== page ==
Syria: Strike or Gutter Ball?

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by Robert E. Hunter

To borrow an old Washington saying, President Donald Trump now “owns Syria.” That would probably have been true anyway, but with the cruise missile attacks on the Shayrat air base, the conclusion is now inescapable.

It should not be the place of outsiders to try speculating on the “why” of President Trump’s decision, but rather to assess the implications, regardless of motive.

As one effect, he has now redeemed President Barack Obama’s pledge regarding a “red-line” against the use of poison gas by Syrian President Bashar al-Assad’s regime, whether the current use was deliberate or (unlikely) a failure of “command and control” within the Syrian military. Trump has acted where Obama did not. Of course, Obama was handicapped when the British government jumped ship at the last moment after a vote by the House of Commons, whereas London has endorsed the US strike following the gassing of civilians at Khan Sheikhoun this past week. But Obama also was of two minds because of the possibility that US military action in response to Assad’s crossing of the red-line could draw the United States militarily more deeply into the Syrian Civil War. His caution could be encapsulated in a two-word question that leaders always need to pose: “What next?”

President Trump has also dealt with a perception created by a March 30 statement by Secretary of State Rex Tillerson that “the status and the longer-term status of President Assad will be decided by the Syrian people.” Whatever Tillerson meant to convey, this seemed to give a green light to Assad to do what he pleased. Think Dean Acheson’s leaving Korea out of the US Pacific defensive perimeter in January 1950, which was followed by the invasion of South Korea. Or Washington instructing the US ambassador to Iraq to tell Saddam Hussein in July 1990 that “We have no opinion on your Arab-Arab conflicts, such as your dispute with Kuwait,” after which Saddam Hussein’s invasion followed. As in Korea and Kuwait, through its military response, the US has now reversed itself, both in actions and words. Tillerson has now said: “With the acts that [Assad] has taken, it would seem that there would be no role for him to govern the Syrian people.”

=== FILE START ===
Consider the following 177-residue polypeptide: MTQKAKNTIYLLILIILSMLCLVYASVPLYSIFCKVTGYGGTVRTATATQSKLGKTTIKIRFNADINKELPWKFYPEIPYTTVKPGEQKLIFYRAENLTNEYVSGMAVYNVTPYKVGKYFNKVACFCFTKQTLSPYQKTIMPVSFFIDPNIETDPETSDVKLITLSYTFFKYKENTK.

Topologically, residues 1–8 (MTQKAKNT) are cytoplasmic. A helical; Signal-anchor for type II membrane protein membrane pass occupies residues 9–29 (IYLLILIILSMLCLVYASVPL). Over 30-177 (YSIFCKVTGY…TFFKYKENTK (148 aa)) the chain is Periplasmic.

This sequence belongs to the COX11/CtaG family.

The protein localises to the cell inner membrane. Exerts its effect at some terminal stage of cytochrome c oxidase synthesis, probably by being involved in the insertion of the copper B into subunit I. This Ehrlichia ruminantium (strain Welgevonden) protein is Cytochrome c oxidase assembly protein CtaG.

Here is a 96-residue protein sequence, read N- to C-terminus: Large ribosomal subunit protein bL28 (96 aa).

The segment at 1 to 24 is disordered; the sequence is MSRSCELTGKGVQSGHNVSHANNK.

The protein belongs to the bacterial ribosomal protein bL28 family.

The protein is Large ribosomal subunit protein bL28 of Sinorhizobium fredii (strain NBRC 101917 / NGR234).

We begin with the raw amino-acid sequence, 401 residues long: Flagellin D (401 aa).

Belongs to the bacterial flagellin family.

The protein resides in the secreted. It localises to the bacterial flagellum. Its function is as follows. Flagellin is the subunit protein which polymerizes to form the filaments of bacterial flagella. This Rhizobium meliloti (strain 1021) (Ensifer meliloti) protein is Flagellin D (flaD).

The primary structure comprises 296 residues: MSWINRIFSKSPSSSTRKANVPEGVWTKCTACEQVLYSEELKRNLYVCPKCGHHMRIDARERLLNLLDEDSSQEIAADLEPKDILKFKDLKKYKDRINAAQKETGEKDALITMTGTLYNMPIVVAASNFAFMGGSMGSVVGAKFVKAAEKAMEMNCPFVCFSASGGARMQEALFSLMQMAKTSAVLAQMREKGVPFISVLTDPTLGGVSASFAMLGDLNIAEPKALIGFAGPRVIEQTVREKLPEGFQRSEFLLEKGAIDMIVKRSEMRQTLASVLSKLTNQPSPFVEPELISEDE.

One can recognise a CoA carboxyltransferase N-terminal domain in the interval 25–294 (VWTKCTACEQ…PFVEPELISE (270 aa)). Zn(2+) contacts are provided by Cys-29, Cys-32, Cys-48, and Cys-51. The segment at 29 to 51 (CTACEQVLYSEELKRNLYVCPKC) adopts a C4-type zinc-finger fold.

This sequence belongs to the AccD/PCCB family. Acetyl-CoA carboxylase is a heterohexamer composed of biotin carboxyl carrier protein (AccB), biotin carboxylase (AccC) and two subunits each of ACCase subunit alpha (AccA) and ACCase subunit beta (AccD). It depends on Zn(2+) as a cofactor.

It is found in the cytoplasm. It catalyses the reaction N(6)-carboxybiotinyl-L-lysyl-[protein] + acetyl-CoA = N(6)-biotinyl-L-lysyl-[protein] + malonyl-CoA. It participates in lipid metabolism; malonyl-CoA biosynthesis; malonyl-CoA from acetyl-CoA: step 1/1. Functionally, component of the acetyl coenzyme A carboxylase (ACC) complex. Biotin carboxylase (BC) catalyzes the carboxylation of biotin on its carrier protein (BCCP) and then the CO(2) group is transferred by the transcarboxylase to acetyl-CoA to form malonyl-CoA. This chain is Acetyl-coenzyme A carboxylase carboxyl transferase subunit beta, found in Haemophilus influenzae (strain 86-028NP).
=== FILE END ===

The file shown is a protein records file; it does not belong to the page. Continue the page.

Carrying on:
What Next?

What the United States does to follow up on the strike depends in part on the Russian Federation. Direct US intervention in the Syrian Civil War comes a week before Tillerson goes to Moscow to meet Russian Foreign Minister Sergei Lavrov and other officials. Russia has already condemned the US military action as “a significant blow to Russian-American relations, which were already in a sorry state.” The Russian prime minister tweeted: “On the verge of a military clash with Russia,” and Moscow suspended an agreement with the US to “deconflict” each side’s air operations over Syria. How much of this Russian reaction is posturing for position and effect is unknowable, but it cannot just be dismissed as bluster.

Tillerson’s impending meetings in Moscow had to be on the minds of Trump administration decision-makers. Was the attack in Syria designed in part to show President Vladimir Putin how serious the US is in its efforts to get Russia to stop backing Assad? Or to create bargaining leverage, in general, against assertive Russian actions, including those in Central Europe? Even if not a conscious motive, it is part of the diplomatic landscape.

Again, it should not be the job of outsiders to suggest tactics for the days ahead. But they can talk about larger strategic issues.